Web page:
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|First flight||May 11, 1987|
|Number built||246 |
The Learjet 31 is an American built twin-engined, high speed business jet. Manufactured by Learjet, a subsidiary of Bombardier Aerospace, as the successor to the Learjet 29, it has a capacity of eight passengers and two crew.
Design and development
The first flight of the LJ31 took place on 11 May 1987. The Learjet 31A variant was introduced in October 1990. This version featured increased cruising speed, a digital avionics system with EFIS supplied by AlliedSignal (today Honeywell) and an instrument panel layout change. The nose gear wheel is steered by a Steer by Wire system. The windshield could be heated electrically.
The Learjet 31ER with increased range was produced.
The first 31A serial number 31A-035 entered service 15 August 1991. The 200th 31A was delivered in October 2000. The last 31A delivered, serial number 31A-242 was delivered 1 October 2003.
By 2018, late 1990s to early 2000s Learjet 31As begin at $600,000.
The Learjet Model 31 is, arguably, the ultimate realization of the original Learjet series dating back to the Model 23 of 1963. Essentially combining the fuselage and engines of the model 35/36 with the “Longhorn” wing of the 28, 29 and 55 models, results in performance which is equaled by few aircraft. Normal cruise altitudes range from 41,000 to 47,000 feet (12,500-14,900 m) and the aircraft's maximum cruise altitude of 51,000 feet (15,500 m) is a distinction shared by only a handful of civil aircraft. Improvements over earlier models, such as “Delta-Fins” and a “Ski-Locker” increased the utility and improved the performance of the model 31. Addition of Delta-Fins at the bottom of the empennage simplified the certification process of the aircraft by eliminating the need for a “stick pusher” stall avoidance device. Increased directional stability, as a result of the Delta-Fins, was also a welcome benefit. However, a small cabin with little baggage space and no galley, and relatively short range because the Learjet 35/36's tip tanks were eliminated in favor of the winglet-equipped Longhorn airfoil, led to only 38 Learjet 31s being built.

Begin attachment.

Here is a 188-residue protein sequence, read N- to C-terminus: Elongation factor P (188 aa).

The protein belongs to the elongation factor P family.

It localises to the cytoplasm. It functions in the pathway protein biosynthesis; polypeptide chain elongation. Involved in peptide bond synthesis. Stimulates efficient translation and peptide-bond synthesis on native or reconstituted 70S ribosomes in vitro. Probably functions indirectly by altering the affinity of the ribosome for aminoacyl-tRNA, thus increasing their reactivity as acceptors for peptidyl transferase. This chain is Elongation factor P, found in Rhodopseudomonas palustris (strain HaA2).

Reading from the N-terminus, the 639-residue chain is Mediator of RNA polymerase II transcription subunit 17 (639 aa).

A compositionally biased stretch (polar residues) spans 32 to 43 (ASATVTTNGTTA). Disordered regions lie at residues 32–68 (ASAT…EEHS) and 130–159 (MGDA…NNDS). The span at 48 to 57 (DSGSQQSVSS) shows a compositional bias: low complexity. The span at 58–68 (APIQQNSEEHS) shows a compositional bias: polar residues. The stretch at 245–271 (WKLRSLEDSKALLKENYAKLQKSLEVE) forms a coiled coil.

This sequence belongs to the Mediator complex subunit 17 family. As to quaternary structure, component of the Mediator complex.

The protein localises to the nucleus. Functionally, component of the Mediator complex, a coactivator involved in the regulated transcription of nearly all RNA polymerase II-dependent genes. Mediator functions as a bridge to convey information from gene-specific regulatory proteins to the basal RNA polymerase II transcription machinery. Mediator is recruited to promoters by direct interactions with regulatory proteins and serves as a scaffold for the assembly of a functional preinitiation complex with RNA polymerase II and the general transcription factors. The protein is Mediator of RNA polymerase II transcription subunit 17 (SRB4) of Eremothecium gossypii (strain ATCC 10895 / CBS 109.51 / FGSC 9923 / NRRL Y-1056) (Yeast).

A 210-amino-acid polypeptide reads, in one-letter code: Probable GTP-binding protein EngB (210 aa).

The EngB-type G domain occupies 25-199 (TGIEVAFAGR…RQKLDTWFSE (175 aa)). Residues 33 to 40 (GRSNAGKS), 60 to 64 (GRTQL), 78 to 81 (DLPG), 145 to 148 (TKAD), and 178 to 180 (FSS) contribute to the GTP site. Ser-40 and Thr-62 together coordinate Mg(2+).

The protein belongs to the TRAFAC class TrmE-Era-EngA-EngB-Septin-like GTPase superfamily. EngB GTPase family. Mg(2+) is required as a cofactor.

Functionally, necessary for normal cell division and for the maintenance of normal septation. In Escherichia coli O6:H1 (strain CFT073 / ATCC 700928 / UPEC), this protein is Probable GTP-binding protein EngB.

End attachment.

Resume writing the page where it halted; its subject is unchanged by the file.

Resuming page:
The Learjet 31A was announced in 1990 as a replacement. The model 31A boasted numerous modifications, however the most notable changes would take place on the flight deck. Key modifications and updates to the model 31A cockpit and avionics include; a Bendix King (now Honeywell after the merger with Allied Signal) Electronic Flight Information System 50, with Universal 1M, 1B and 1C flight management system, a dual KFC 3100 two-axis autopilot and flight director with yaw damper, and dual Bendix King (Radios sold to Chelton Avionics when Allied Signal combined with Honeywell) VCS-40A com units, VN-411B Series III navigation receivers.
In the year 2000 the Learjet 31A was again revised. Takeoff and landing weights were increased. The original design N2 digital electronic engine control (DEEC) was replaced with an N1 DEEC, and the thrust reversers became standard equipment. Another notable improvement is Honeywell's TFE731-2 to -2C engine upgrade. The original R12 freon air conditioning system was replaced with an R134A system divided into two zones - cockpit and cabin.
The extended range version of the Learjet 31A, has a range of 1911 nm (2199 miles or 3539 km). Overall the numerous enhancements have led to more than 200 Learjet 31s in service with private operators and governments worldwide.
Specifications (Learjet 31)
Data from Jane's All The World's Aircraft 1988–89
- Crew: 2
- Capacity: 8 passengers
- Length: 48 ft 8 in (14.83 m)
- Wingspan: 43 ft 10 in (13.36 m)
- Height: 12 ft 3 in (3.73 m)
- Wing area: 264.5 sq ft (24.57 m2)
- Empty weight: 9,857 lb (4,471 kg)
- Gross weight: 15,500 lb (7,031 kg)
- Powerplant: 2 × Garrett TFE731-2 turbofan, 3,500 lbf (15.6 kN) thrust each
- Maximum speed: Mach 0.81
- Cruise speed: 515 mph (829 km/h, 448 kn)
- Stall speed: 97 mph (156 km/h, 84 kn)
- Range: 1,877 mi (3,021 km, 1,631 nmi) (Standard fuel, four passengers,)
- Service ceiling: 51,000 ft (16,000 m)
- Rate of climb: 5,480 ft/min (27.8 m/s)
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